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6% of kids tested for COVID at EDs had symptoms at 90 days

Nearly 6% of children who visited emergency departments (EDs) for COVID-19 testing, including nearly 10% of those hospitalized and 5% of those released from the hospital, reported symptoms of long COVID 90 days later, finds an international study led by researchers from the University of Calgary in Canada and UC Davis Health.

Risk factors included hospitalization for 48 hours or more, the reporting of at least four long-COVID symptoms at the ED visit, and age 14 years or older.

The study, published today in JAMA Network Open, involved 90-day follow-up of 1,884 children seen in 36 EDs in 8 countries from Mar 7, 2020, to Jan 20, 2021, including 1,686 children matched to 1,701 uninfected controls, from Mar 7, 2020, to Jan 20, 2021.

Fatigue and respiratory, systemic symptoms

Among the 1,884 infected children, the median age was 3 years, and 52.8% were boys. Overall, 110 COVID-19 patients (5.8%; 95% confidence interval [CI], 4.8% to 7.0%) reported long-COVID symptoms, including 44 of 447 children (9.8%; 95% CI, 7.4% to 13.0%) hospitalized for their infections and 66 of 1,437 outpatients (4.6%; 95% CI, 3.6% to 5.8%).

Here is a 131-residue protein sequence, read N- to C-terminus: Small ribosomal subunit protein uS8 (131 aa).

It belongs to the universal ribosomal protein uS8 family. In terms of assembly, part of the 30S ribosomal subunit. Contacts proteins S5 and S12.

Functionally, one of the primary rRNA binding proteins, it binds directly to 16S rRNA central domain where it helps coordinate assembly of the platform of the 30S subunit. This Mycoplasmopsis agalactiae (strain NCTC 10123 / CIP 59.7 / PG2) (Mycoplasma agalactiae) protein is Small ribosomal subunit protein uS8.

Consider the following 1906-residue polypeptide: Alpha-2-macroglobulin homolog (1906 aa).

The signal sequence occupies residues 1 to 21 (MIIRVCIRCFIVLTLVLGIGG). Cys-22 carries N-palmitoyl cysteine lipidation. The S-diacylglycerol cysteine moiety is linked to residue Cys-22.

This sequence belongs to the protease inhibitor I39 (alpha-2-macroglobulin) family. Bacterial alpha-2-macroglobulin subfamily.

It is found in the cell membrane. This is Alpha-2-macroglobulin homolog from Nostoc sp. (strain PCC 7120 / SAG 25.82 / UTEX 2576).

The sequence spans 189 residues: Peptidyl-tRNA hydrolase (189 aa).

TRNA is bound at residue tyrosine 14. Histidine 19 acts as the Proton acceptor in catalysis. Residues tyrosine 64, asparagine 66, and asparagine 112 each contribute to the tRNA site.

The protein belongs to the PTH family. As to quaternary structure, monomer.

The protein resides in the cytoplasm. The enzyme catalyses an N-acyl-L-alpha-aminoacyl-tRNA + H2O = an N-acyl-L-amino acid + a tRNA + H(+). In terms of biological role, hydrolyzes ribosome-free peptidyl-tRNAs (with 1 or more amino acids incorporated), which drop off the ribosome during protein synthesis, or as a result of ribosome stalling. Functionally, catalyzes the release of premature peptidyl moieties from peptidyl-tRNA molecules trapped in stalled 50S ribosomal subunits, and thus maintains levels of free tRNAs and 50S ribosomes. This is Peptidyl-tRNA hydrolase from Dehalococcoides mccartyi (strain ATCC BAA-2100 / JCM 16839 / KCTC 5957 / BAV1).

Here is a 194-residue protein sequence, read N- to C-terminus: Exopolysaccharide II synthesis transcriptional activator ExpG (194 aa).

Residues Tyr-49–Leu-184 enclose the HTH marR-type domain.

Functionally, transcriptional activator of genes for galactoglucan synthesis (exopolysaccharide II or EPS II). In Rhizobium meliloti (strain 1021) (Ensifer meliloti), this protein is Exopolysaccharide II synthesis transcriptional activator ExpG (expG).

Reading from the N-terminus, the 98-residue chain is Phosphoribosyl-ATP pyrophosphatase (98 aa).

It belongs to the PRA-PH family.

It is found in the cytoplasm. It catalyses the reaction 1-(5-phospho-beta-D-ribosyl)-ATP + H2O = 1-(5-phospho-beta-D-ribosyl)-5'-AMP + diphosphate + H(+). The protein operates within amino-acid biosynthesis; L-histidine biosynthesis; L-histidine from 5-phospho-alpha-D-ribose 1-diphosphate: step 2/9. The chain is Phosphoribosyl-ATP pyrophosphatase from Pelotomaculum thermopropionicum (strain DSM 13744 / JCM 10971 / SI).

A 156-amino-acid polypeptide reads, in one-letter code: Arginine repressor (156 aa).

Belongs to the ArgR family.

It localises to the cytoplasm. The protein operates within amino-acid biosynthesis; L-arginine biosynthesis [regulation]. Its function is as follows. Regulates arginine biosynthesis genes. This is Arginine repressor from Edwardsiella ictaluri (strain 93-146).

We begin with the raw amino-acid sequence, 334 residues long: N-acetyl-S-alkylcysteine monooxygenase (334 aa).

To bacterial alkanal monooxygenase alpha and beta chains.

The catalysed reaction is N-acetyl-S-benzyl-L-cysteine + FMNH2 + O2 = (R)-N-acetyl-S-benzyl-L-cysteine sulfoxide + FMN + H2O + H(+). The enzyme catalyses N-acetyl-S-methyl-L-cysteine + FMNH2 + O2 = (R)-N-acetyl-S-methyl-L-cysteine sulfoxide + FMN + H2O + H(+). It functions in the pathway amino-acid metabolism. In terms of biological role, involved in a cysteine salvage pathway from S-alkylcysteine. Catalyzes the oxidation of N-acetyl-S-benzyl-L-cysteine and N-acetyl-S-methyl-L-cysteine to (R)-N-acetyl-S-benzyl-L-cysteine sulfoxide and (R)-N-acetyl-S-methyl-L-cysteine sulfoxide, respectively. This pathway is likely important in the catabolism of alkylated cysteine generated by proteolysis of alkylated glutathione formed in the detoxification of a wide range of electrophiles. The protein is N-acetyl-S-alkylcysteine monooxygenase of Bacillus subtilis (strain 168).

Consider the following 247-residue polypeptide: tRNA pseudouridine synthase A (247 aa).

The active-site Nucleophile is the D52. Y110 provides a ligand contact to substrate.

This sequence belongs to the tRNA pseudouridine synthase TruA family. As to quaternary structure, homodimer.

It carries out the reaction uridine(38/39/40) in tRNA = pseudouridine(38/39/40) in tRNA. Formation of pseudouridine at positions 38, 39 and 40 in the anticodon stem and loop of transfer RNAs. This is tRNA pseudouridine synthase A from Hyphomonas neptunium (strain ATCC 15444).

The most common individual symptom among all COVID-positive children was fatigue or weakness, at 1.1%, while the most-cited long-COVID symptoms among the 110 with long COVID were respiratory (34.5%) and systemic (30.0%).

Risk factors for reporting at least one symptom at 90 days were hospitalization for at least 48 hours, relative to no hospitalization (adjusted odds ratio [aOR], 2.67; 95% CI, 1.63 to 4.38); having four or more symptoms in the ED, compared with one to three symptoms (four to six symptoms: aOR, 2.35; 95% CI, 1.28 to 4.31; seven or more symptoms: aOR, 4.59; 95% CI, 2.50 to 8.44), and age 14 years or

hospital covid-19 symptoms
www.cidrap.umn.eduwww.cidrap.umn.edu

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